Ten years after his climate change slide show became the Oscar-winning documentary “An Inconvenient Truth,” Al Gore is back with an update, “An Inconvenient Sequel: Truth To Power.” It has both good news and bad news.
The good news is the vastly increased number of homes and businesses and municipalities now getting electricity from solar and wind power instead of coal. For instance, Gore goes to Georgetown, Texas — the reddest city in the reddest county in that state — which has moved off of the old electric grid and is now powered completely by renewable energy sources, thanks to Mayor Dale Ross. He’s a very conservative Republican, but he’s also a CPA. Ross ran the numbers and figured out that if Georgetown ran on solar/wind, it would save lots of money, and it has.
The bad news is that climate change continues to be a problem, particularly in coastal cities like Miami. Gore visits there to find that, at high tide, the water level of the Atlantic Ocean has risen and now encroaches on the city so much that fish can swim along some of its main roads. Gore also shows footage from the first movie, in which animation showed that the sea level rise was enough of a problem that during a major storm, much of the southern end of Manhattan — including the 9/11 memorial site — would be flooded. He explains that he was hounded and criticized by the right for that scene, but then follows it up with actual footage of Superstorm Sandy in 2012, in which the prediction came true.
Though “An Inconvenient Sequel” contains lots of talk of the dangers of climate change — more severe storms, longer heat waves and droughts, massive impact on poorer populations around the world — it could have used more scenes like those, and more footage of meteorological events like Rain Bombs, which reminded me of some of the extreme thunderstorms we’ve been experiencing in recent years in the midwest.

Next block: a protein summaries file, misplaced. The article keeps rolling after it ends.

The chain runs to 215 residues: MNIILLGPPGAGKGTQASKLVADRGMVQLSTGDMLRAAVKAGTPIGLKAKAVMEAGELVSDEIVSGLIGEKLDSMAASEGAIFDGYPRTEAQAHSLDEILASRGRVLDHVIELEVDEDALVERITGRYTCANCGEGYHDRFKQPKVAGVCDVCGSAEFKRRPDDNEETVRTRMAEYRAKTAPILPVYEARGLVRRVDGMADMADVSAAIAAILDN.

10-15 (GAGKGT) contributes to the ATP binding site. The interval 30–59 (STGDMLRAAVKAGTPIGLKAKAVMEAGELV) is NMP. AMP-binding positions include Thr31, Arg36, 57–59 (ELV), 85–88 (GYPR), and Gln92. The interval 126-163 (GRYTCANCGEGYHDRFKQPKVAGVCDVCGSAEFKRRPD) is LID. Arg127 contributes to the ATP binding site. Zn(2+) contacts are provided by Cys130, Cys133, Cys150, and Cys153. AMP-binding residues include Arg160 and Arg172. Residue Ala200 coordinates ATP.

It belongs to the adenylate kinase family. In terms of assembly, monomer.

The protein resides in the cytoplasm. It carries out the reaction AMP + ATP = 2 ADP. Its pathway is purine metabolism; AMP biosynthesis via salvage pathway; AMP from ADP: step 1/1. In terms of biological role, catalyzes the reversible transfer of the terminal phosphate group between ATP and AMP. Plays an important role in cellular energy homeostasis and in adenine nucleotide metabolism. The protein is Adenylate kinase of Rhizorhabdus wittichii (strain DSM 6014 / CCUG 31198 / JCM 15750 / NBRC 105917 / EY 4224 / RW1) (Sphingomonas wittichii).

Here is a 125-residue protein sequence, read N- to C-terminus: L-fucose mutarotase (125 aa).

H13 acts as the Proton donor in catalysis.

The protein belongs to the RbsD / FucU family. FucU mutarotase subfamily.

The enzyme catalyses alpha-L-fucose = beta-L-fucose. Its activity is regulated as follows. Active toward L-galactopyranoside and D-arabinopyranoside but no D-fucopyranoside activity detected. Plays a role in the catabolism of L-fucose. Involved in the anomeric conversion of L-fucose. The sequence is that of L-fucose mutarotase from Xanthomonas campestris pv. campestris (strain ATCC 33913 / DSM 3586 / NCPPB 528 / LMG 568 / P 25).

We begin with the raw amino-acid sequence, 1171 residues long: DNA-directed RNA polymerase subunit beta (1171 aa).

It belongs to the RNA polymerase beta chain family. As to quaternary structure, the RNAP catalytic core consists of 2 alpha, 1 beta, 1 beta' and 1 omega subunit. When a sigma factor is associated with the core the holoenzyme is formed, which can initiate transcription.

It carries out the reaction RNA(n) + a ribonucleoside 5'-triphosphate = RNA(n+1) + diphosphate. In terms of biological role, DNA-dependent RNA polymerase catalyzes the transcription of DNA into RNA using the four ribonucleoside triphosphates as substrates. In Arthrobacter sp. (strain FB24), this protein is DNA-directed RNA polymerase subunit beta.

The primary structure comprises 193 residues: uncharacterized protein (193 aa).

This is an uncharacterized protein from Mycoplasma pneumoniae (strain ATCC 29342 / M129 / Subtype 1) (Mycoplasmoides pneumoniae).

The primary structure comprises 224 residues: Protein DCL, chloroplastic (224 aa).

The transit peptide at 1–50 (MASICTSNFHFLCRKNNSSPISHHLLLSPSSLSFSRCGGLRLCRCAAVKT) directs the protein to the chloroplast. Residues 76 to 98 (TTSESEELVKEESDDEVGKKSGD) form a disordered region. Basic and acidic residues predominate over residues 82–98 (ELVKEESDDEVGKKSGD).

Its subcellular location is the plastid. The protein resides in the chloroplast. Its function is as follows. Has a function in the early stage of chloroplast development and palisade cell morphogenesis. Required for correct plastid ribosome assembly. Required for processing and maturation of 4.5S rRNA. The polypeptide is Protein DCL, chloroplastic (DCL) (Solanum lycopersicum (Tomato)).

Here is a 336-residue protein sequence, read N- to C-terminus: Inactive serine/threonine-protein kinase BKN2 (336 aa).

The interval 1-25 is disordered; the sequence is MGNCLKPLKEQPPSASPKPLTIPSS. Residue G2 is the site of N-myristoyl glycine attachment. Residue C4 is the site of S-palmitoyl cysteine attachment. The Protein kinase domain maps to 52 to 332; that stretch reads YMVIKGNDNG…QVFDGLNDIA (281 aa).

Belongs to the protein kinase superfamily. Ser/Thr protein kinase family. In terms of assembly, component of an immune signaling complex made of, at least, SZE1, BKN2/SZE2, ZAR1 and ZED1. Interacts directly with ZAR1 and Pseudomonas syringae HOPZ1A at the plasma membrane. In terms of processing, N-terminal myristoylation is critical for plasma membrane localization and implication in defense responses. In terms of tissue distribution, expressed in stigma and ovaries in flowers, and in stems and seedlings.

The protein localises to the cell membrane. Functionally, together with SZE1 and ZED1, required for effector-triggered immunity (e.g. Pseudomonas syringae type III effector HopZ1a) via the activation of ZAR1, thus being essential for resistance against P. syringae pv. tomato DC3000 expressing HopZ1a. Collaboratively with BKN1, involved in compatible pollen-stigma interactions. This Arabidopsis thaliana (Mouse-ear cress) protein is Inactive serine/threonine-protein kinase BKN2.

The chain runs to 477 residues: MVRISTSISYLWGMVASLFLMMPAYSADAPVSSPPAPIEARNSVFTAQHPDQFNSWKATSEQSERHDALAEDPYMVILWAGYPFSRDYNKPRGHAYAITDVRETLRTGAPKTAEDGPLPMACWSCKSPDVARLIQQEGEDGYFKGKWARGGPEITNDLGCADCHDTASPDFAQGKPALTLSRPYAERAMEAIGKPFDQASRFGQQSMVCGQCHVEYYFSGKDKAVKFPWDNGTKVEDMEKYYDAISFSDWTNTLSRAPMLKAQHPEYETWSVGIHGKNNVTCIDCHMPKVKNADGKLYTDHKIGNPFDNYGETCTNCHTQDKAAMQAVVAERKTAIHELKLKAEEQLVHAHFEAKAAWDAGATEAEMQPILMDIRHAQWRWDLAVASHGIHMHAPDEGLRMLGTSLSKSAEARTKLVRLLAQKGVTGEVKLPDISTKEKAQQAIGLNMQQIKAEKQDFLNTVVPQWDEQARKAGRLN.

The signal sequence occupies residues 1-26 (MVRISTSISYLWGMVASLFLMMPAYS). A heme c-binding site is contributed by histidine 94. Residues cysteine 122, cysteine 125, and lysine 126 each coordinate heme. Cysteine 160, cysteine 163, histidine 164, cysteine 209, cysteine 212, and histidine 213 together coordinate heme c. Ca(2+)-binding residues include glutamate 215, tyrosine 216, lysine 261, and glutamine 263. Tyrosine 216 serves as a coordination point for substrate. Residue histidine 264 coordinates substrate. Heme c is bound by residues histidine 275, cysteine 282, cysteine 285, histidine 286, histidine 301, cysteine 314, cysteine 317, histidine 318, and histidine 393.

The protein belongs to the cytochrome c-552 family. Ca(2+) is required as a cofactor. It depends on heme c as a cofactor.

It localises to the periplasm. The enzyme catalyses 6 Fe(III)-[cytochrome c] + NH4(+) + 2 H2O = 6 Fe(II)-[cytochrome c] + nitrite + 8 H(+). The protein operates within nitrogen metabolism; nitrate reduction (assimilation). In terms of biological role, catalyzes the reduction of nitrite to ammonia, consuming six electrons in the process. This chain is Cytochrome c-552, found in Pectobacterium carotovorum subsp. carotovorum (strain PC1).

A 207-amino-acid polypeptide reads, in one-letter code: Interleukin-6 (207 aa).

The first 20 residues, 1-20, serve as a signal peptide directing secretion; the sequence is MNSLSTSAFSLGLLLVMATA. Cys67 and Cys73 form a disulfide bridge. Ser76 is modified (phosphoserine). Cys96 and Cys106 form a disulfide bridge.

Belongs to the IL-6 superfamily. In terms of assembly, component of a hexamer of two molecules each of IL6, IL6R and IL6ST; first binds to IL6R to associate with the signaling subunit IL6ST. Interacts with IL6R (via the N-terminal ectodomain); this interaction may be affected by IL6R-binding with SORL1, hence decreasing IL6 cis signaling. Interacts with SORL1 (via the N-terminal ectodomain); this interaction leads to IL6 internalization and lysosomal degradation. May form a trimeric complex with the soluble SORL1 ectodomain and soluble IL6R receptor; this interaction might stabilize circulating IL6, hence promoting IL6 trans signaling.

The documentary spends a little too much time with Gore at the 2015 Paris climate accords as he tries to negotiate a way for India to join the rest of the world in a pledge to reduce carbon emissions. We know from our recent history that India did sign on to the agreement along with nearly every other country on Earth, including the United States under President Obama, but that Trump has since pulled us out, leaving us on the outside with only two other nations (Syria and Nicaragua — the latter wouldn’t sign on because if felt the accords didn’t go far enough).
Sadly, “An Inconvenient Sequel” won’t change the minds of climate change deniers, as they’re unlikely to go see it in the first place, leaving Gore preaching to the choir — those who believe what the overwhelming number of climate scientists tell us, rather than the loudmouths of the right on TV and radio. However, if the documentary urges a few more people to become environmental activists, it will have done some good.
I give “An Inconvenient Sequel” a 7.5 out of 10.